Air is invisible, unknowable and undeniable but how do we visualise this medium that connects us all? This connection is something we have become even more aware of since the impact of Covid-19. Air quality is often expressed through the air quality index (AQI) but what does this actually mean? How do we experience air quality? And what does our experience mean in terms of our perception now and in the future? Sarah is interested in how children’s experience of their environment influences their perception throughout their lives and a phenomenon referred to as ‘shifting baseline syndrome’.
This social art project reflects on personal experience of air quality and intergenerational environmental justice, touching upon the idea that our childhood experiences of the environment are hard wired into our ecological thinking and establishes awareness for the rest of our life. Sarah has been collaborating with families around the world since 2018, sharing thoughts and responses on the air we breathe. Initially she posted messages and acrylic boxes to the children to fill with found objects reflecting on what influences the air quality in their area - with the intention of building a collaborative sculpture together (see photos). This social art project has evolved to include exhibitions, awards, talks and workshops with schools. More recently she's been working with curators and scientists to explore how to develop the project further. The ideas they have in development include exploring the co-benefits of tackling air pollution and climate change, engagement with people experiencing respiratory illness and working with an interdisciplinary research network tackling air pollution in schools.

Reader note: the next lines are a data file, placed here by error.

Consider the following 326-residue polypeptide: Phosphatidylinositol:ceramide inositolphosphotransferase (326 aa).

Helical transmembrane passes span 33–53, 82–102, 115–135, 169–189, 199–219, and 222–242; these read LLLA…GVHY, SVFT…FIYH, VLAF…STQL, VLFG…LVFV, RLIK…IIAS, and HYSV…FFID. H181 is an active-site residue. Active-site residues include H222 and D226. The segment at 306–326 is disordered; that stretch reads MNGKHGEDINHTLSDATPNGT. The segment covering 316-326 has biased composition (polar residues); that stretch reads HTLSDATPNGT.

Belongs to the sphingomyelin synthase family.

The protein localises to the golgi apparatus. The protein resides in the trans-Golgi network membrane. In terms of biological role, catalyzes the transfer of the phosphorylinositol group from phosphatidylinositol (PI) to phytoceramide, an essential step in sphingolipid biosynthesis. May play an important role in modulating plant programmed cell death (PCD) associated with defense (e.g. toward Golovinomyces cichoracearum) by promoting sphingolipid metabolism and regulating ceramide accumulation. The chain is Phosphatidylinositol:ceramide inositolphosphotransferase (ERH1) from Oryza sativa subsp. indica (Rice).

The boxes came from the following locations:
A recent Fine Art graduate based in Cambridge, Sarah is interested in how our perception of being in, knowing and belonging to the world affects our ecological awareness and thinking. In her multi-disciplinary practice her work seeks to question, or disrupt, habitual perspectives through the liminality of objects, materials and spaces.